Sydney Man Charged for Wounding with Intent a Police Officer

By Sahar Adatia and Jimmy Singh.

 

A Sydney man who pounced on police with a large knife while high on ice has apologised to the officer who was forced to shoot him in the stomach, one year later.

Robert Hampton was high on methamphetamine when he attempted to run through the gates of Campbelltown Train Station in Sydney’s west, after refusing to buy a ticket in May last year.

As police officers approached the man and asked he show them a valid train ticket, the 40-year-old suddenly became aggressive and began hurling swear words at them, before drawing out a knife around 30 centimetres long from under his hoodie.

CCTV and police body camera captured the incident, revealing Mr Hampton lunged at officers from the Police Transport Command on Hurley Street.

Police were left no choice but to taser the man.

Nevertheless, the taser was unable to hinder Mr Hampton, who continued to threaten officers.

After one last aggressive confrontation by Mr Hampton, police were forced to fire a single shot to his stomach, which brought him to the ground.

Mr Hampton was rushed to Liverpool Hospital in a critical condition.

He underwent emergency service, while the officer who shot him down was assisted by counsellors, leaving NSW Police Assistant Commissioner Peter Thurtell to acknowledge that “policing is a dangerous job” and that “it is concerning that anybody would carry a knife in public”.

Mr Hampton was charged with several offences, including wounding with intent, use offensive weapon to prevent lawful detention, and travel or attempt travel without valid ticket.

Now, one year later, the prisoner has said sorry to the police officer who was left to open fire on him.

 

Mr Hampton Apologises to Police Officer; Tells Court He Smoked Ice for a Week Before and Thought People Were Out to Get Him

On 13 May 2020, Mr Hampton faced court where he apologised to the police officer who opened fire at him.

The prisoner acknowledged that he did not intend to hurt anyone as he wielded his knife in broad daylight following the tense stand-off that day.

“I know it was his job to arrest me and do what he had to do,” he said. “I didn’t have the intention of hurting anyone… it wasn’t aimed at him or any member of the public,” Mr Hampton said.

“I’m sorry.”

The court also heard the 40-year-old confess that he has had a drug problem since the young age of 11 and prior to the incident, had started smoking ice for a week.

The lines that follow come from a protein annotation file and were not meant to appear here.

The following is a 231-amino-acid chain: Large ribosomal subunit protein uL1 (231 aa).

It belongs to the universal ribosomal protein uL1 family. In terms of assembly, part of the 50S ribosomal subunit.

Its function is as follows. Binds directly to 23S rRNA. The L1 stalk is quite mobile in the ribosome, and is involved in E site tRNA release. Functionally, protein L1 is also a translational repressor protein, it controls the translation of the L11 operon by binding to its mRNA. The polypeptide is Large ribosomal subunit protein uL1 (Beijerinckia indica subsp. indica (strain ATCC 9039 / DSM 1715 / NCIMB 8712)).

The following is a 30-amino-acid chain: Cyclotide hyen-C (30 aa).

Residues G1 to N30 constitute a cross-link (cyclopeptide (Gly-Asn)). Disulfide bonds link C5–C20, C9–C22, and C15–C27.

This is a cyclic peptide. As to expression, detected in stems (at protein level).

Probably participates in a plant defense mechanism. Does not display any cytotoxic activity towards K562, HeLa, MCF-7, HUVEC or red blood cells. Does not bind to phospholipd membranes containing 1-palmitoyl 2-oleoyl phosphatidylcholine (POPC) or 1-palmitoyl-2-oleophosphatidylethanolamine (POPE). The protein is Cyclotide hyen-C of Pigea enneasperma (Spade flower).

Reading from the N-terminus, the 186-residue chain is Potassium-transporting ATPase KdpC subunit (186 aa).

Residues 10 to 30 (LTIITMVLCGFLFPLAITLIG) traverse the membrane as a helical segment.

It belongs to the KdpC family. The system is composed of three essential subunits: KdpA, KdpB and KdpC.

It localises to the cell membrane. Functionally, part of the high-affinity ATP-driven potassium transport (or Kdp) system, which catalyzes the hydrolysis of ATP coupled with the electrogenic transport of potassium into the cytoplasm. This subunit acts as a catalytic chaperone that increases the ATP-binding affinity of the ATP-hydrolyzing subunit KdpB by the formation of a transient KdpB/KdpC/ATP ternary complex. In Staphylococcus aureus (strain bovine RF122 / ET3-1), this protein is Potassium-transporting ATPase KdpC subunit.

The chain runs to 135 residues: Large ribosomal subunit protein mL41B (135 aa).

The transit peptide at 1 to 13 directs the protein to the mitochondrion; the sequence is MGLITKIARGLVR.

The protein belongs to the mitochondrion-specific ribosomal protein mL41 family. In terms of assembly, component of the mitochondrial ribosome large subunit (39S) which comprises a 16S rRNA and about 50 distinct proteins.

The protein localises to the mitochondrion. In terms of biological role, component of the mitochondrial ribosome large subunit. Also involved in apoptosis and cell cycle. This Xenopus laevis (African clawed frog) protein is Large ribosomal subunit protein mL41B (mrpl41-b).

He had also started hearing voices in his head.

“It started a couple of days before that. Negative information that people were out to get me. It wasn’t good,” Mr Hampton said.

For this reason, he armed himself with the large knife, which he bought from Woolworths in Minto.

 

Mr Hampton Admits Incident Woke Him Up; Seeks to Address Drug Problem

During Mr Hampton’s hearing, the court also heard the prisoner reflect upon the incident which he said had given him a stark reality check.

“What happened to me has really woken me up,” the prisoner told the District Court.

“I know ice isn’t the best thing for me.”

Mr Hampton now wants to partake in drug rehabilitation.

This is something he has never previously considered over the period of his 30-year addiction.

Meanwhile, during the hearing, Mr Hampton also declared that following the altercation, he had to undergo emergency surgery, spend three months in hospital, and now wears a colostomy bag in jail.

Wounding with intent in NSW is an offence that is taken very seriously by the courts, and as such, carries a maximum penalty of 25 years in jail, prescribed by section 33 Crimes Act 1900 (NSW).

This offence also attracts a 7-year standard non-parole period, which represents the minimum period of full-time jail before being eligible for release on a parole period if the case fits in the mid-range of objective seriousness for offence of this kind.

The standard non-parole period is not imposed in a mandatory way. This means that the sentencing court does not have to impose it even if the case falls within the scope of it applying.

Wounding is understood as carrying out an act to hurt someone that causes a rupture in the skin.

Have a question on this area of law? Contact our team to arrange a free consult with a criminal lawyer in Sydney today.

About Jimmy Singh

Mr. Jimmy Singh is the Principal Lawyer at Criminal Defence Lawyers Australia - Leading Criminal Lawyers in Sydney, Delivering Exceptional Results in all Australian Criminal Courts.

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